Flock to It- Bird Watching
All you need is an outdoor space. Whether it’s a yard or a public park, bird watching is free, fun way to peak your little’s interest in nature and wildlife. It will also help your little sharpen their awareness skills. It doesn’t hurt that bird watching is also a silent sport.
Get started. To participate in the count start by registering your little birder at ebird.org. To start the account, visit the Submit Observations tab, fill out the form and confirm your e-mail address. This will open a birding account which will ask specifics for each sighting like geographical location and date of sightings. From that site, there is also a link to a mobile app available for logging in finds in the field.
Learn to Observe. Kids can get a jump on their birding skills before the count by investing in a birders guide. A National Geographic Guide is available for less than $20, available widely at book stores and on Amazon.com. Public libraries carry a variety of birding guides as well. One of the most popular is Stokes Beginners Guides which break down the guides into different regions, helping kids identify the most common birds in their area.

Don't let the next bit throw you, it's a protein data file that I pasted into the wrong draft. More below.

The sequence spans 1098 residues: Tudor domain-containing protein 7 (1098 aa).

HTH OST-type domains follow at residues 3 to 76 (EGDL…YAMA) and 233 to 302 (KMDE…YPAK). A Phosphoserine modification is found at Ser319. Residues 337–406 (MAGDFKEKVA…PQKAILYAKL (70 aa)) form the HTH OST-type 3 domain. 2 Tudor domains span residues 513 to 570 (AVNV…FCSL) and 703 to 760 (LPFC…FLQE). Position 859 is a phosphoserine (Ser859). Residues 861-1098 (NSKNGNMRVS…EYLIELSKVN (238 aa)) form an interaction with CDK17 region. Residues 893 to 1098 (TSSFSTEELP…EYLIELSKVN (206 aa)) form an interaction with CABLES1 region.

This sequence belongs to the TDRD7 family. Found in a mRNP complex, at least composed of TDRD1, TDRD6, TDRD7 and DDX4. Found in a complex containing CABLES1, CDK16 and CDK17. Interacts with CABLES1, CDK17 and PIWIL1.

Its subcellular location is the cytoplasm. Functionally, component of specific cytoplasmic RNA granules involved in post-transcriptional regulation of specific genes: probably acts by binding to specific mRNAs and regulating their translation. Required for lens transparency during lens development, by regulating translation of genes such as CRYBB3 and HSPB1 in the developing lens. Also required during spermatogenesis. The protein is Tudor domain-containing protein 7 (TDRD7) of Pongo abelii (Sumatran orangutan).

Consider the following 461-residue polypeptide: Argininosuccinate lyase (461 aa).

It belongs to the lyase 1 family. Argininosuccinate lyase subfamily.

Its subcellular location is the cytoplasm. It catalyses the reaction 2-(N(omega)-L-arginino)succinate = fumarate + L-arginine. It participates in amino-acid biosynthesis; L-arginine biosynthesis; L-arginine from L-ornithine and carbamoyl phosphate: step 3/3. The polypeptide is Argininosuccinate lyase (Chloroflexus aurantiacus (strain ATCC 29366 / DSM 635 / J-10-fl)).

Know what to look for. To simplify the bird hunt you can also work from a pre-printed check list, available at the link provided. The checklist varies by region, after providing your zip code or city and state you will be provided with a customized checklist. Here’s our local bird checklist.
Flock together. Birding events can be found through local Audubon societies, in honor of the big week there will be several bird related events.
February is the perfect month to nurture your child’s inner bird lover. Mid-February is big in birding circles as the scheduled time for the Great Backyard Bird Count (GBBC). The count is an event where any citizen scientist, even mini-scientists, can count birds near their home and log them in as part of a real science survey sponsored by the Cornell Ornithology Lab and the National Audubon Society. You can even explain to your littles that they are providing real scientific data to help real-researchers understand trends in bird populations, habitat changes and migration patterns. Several nature preserves, zoos and museums will be hosting special birding events in honor of the big day, but it can be enjoyed from a comfortable perch at home too. • by Nicole Loughan